Partners: Argent Energy (UK) Ltd, BMT Group Ltd (UK), British Ports Association, Cargill Inc, Chalmers University of Technology, Chartered Institute of Logistics and Transport, Copenhagen Business School, Department for Transport, Environmental Defense Fund Europe, Fraunhofer Institute, Freight Transport Association Ltd, Future Proof Shipping, Global Maritime Forum, IMarEST, International Windship Association, Lloyd’s Register EMEA, Maritime Strategies International, Norsepower Oy Ltd, Norwegian School of Economics, Optrak Distribution Ltd, Shell, Smart Green Shipping Alliance, Stockholm Environment Institute, Sustainable Shipping Initiative, UK Chamber of Shipping, University of Antwerp, University of the South Pacific, WEGEMT
The network aims to unleash significant investment for freight decarbonisation, which will benefit the environment as heavy goods vehicles, ships and other freight increasingly move to use clean technologies. The network will look to prepare the wider industry for decarbonisation, commissioning projects that will look at aspects ranging from the use of data to enable investment, to the pathways for moving freight transport’s energy and propulsion technology away from dependence on fossil fuel.
Decarbonising Transport through Electrification (DTE), a Whole System Approach
Led by: Professor Liana Cipcigan, Cardiff University
Academic partners: Cranfield University, University of Bristol, University of Birmingham, University of Southampton
Partners: Aston Martin, Safran Power UK Ltd, Ricardo Group, National Grid, SP Energy Networks, EA Technology, Transport for London, Transport for Wales, Turbo Power Systems, ABB, FTI Consulting , NR Electric UK Ltd, WSP Group plc UK, Scorpion Power System Ltd., JingGe Electromagnetics Ltd., QUERCUS Investment Partners, Welsh Government, COST, Institute of Electrical and Electronics Engineering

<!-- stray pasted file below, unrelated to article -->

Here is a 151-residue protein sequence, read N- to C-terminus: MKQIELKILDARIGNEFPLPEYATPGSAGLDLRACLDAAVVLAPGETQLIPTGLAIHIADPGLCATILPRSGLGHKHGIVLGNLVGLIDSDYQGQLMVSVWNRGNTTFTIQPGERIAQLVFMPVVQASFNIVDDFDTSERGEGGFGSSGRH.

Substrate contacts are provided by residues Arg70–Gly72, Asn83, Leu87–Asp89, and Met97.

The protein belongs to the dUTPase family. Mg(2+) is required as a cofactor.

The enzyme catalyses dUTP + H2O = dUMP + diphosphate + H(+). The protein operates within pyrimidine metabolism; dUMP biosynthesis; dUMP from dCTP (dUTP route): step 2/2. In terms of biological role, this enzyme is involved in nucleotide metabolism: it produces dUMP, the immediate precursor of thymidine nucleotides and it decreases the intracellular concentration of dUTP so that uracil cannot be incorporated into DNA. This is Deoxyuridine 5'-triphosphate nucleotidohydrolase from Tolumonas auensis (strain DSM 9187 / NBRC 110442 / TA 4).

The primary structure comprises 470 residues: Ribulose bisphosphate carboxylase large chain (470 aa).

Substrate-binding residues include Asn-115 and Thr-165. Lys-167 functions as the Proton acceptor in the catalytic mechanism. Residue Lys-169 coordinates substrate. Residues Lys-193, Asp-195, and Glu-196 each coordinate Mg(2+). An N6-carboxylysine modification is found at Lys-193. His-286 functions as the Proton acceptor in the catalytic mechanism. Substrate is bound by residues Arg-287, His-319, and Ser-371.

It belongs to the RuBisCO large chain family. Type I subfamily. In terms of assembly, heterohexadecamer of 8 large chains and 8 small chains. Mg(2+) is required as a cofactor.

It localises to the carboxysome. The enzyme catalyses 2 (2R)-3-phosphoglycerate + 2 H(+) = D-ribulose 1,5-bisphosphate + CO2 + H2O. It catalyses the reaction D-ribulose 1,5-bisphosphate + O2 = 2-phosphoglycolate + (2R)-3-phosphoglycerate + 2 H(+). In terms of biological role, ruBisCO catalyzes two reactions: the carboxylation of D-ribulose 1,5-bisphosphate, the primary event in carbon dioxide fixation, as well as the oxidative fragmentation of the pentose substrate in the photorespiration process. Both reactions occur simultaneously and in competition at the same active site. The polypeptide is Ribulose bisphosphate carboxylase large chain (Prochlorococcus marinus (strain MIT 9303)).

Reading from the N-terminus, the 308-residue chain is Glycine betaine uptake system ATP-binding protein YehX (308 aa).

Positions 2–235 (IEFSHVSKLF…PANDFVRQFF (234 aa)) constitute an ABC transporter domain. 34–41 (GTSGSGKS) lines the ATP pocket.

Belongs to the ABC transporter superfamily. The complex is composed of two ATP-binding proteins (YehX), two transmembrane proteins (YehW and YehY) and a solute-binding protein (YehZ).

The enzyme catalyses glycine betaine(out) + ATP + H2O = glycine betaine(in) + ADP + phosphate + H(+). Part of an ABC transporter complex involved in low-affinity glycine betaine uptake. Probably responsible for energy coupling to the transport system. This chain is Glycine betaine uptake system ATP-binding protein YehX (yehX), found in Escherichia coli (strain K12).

The network will bring together expertise from across industry, academia and the public sector to transform current practices and research in the decarbonisation of transport, looking at the electricity networks, electric vehicle charging infrastructure, electric and hybrid aircraft and the electrification of the rail network, exploring drivers for change and technology innovation.
DecarboN8 – An Integrated Network to Decarbonise Transport
Led by: Professor Greg Marsden, University of Leeds
Academic partners: University of Durham, University of Sheffield, The University of Manchester, Lancaster University, Newcastle University, University of York, University of Liverpool
Industry partners: Accents, Arup Group Ltd, Centrica PLC, Department for Transport, Durham County Council, Electricity North West, First Group, Fore Consulting Ltd, Hyundai-Kia Motors, Lancaster City Council, Leeds City Council, Liverpool City Region LEP, Nexus Ltd, Northern Gas Networks, Sheffield City Council, Siemens, Sustrans, The Committee on Climate Change, Transport for Greater Manchester, Transport for the North, Transport Systems Catapult, Urban Transport Group, Zero Carbon Futures
A new network of researchers, working closely with industry and government, will look to design solutions that can help to decarbonise the transport industry. Looking to answer questions on how different types of places can be rapidly switched to low carbon transport systems and how this transformation can be managed, it will facilitate new collaborations and test solutions.